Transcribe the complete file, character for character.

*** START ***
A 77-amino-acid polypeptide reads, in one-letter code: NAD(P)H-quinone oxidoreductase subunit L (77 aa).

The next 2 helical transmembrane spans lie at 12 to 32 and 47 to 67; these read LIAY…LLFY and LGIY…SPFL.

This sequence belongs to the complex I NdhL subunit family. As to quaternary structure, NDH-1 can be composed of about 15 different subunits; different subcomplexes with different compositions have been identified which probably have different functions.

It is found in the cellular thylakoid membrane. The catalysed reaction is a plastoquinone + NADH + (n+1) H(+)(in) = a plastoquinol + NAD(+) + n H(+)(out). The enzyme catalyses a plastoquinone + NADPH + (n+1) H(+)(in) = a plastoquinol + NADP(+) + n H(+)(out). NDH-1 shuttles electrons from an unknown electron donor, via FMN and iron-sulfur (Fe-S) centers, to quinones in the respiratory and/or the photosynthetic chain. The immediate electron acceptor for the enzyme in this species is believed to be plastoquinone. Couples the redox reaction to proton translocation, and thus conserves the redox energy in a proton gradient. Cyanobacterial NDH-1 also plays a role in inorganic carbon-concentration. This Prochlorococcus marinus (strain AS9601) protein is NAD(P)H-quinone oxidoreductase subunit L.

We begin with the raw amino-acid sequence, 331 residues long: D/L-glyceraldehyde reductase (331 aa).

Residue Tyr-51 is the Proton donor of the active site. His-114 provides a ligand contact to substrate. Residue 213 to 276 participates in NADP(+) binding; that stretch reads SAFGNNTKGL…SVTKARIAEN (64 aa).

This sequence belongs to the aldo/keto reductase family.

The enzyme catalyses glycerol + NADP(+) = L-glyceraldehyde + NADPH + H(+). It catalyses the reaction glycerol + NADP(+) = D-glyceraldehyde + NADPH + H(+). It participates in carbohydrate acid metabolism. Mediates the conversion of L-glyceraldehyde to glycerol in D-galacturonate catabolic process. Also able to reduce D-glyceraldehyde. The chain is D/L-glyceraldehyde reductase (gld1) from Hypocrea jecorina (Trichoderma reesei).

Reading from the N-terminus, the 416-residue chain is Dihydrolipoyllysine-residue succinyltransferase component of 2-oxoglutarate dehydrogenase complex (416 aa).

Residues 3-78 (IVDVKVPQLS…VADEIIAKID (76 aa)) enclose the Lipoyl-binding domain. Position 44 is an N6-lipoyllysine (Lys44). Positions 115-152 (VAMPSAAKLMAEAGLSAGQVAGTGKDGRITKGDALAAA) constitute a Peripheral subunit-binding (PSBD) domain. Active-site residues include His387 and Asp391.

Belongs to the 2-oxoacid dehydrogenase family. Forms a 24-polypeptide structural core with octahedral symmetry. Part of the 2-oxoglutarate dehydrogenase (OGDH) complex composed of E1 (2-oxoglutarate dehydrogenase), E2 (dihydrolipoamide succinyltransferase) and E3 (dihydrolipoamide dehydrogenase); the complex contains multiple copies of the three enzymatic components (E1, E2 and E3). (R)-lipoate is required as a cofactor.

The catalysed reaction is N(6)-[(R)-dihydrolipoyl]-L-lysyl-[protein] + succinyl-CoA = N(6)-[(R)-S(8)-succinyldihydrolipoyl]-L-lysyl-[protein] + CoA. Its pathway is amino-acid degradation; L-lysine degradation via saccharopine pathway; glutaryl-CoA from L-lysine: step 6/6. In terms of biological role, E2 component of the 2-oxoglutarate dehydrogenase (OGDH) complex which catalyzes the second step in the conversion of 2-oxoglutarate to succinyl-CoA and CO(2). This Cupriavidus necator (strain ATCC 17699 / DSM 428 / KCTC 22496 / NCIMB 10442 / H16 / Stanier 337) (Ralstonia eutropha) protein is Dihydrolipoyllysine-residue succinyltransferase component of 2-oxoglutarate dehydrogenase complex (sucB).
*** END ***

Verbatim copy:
A 77-amino-acid polypeptide reads, in one-letter code: NAD(P)H-quinone oxidoreductase subunit L (77 aa).

The next 2 helical transmembrane spans lie at 12 to 32 and 47 to 67; these read LIAY…LLFY and LGIY…SPFL.

This sequence belongs to the complex I NdhL subunit family. As to quaternary structure, NDH-1 can be composed of about 15 different subunits; different subcomplexes with different compositions have been identified which probably have different functions.

It is found in the cellular thylakoid membrane. The catalysed reaction is a plastoquinone + NADH + (n+1) H(+)(in) = a plastoquinol + NAD(+) + n H(+)(out). The enzyme catalyses a plastoquinone + NADPH + (n+1) H(+)(in) = a plastoquinol + NADP(+) + n H(+)(out). NDH-1 shuttles electrons from an unknown electron donor, via FMN and iron-sulfur (Fe-S) centers, to quinones in the respiratory and/or the photosynthetic chain. The immediate electron acceptor for the enzyme in this species is believed to be plastoquinone. Couples the redox reaction to proton translocation, and thus conserves the redox energy in a proton gradient. Cyanobacterial NDH-1 also plays a role in inorganic carbon-concentration. This Prochlorococcus marinus (strain AS9601) protein is NAD(P)H-quinone oxidoreductase subunit L.

We begin with the raw amino-acid sequence, 331 residues long: D/L-glyceraldehyde reductase (331 aa).

Residue Tyr-51 is the Proton donor of the active site. His-114 provides a ligand contact to substrate. Residue 213 to 276 participates in NADP(+) binding; that stretch reads SAFGNNTKGL…SVTKARIAEN (64 aa).

This sequence belongs to the aldo/keto reductase family.

The enzyme catalyses glycerol + NADP(+) = L-glyceraldehyde + NADPH + H(+). It catalyses the reaction glycerol + NADP(+) = D-glyceraldehyde + NADPH + H(+). It participates in carbohydrate acid metabolism. Mediates the conversion of L-glyceraldehyde to glycerol in D-galacturonate catabolic process. Also able to reduce D-glyceraldehyde. The chain is D/L-glyceraldehyde reductase (gld1) from Hypocrea jecorina (Trichoderma reesei).

Reading from the N-terminus, the 416-residue chain is Dihydrolipoyllysine-residue succinyltransferase component of 2-oxoglutarate dehydrogenase complex (416 aa).

Residues 3-78 (IVDVKVPQLS…VADEIIAKID (76 aa)) enclose the Lipoyl-binding domain. Position 44 is an N6-lipoyllysine (Lys44). Positions 115-152 (VAMPSAAKLMAEAGLSAGQVAGTGKDGRITKGDALAAA) constitute a Peripheral subunit-binding (PSBD) domain. Active-site residues include His387 and Asp391.

Belongs to the 2-oxoacid dehydrogenase family. Forms a 24-polypeptide structural core with octahedral symmetry. Part of the 2-oxoglutarate dehydrogenase (OGDH) complex composed of E1 (2-oxoglutarate dehydrogenase), E2 (dihydrolipoamide succinyltransferase) and E3 (dihydrolipoamide dehydrogenase); the complex contains multiple copies of the three enzymatic components (E1, E2 and E3). (R)-lipoate is required as a cofactor.

The catalysed reaction is N(6)-[(R)-dihydrolipoyl]-L-lysyl-[protein] + succinyl-CoA = N(6)-[(R)-S(8)-succinyldihydrolipoyl]-L-lysyl-[protein] + CoA. Its pathway is amino-acid degradation; L-lysine degradation via saccharopine pathway; glutaryl-CoA from L-lysine: step 6/6. In terms of biological role, E2 component of the 2-oxoglutarate dehydrogenase (OGDH) complex which catalyzes the second step in the conversion of 2-oxoglutarate to succinyl-CoA and CO(2). This Cupriavidus necator (strain ATCC 17699 / DSM 428 / KCTC 22496 / NCIMB 10442 / H16 / Stanier 337) (Ralstonia eutropha) protein is Dihydrolipoyllysine-residue succinyltransferase component of 2-oxoglutarate dehydrogenase complex (sucB).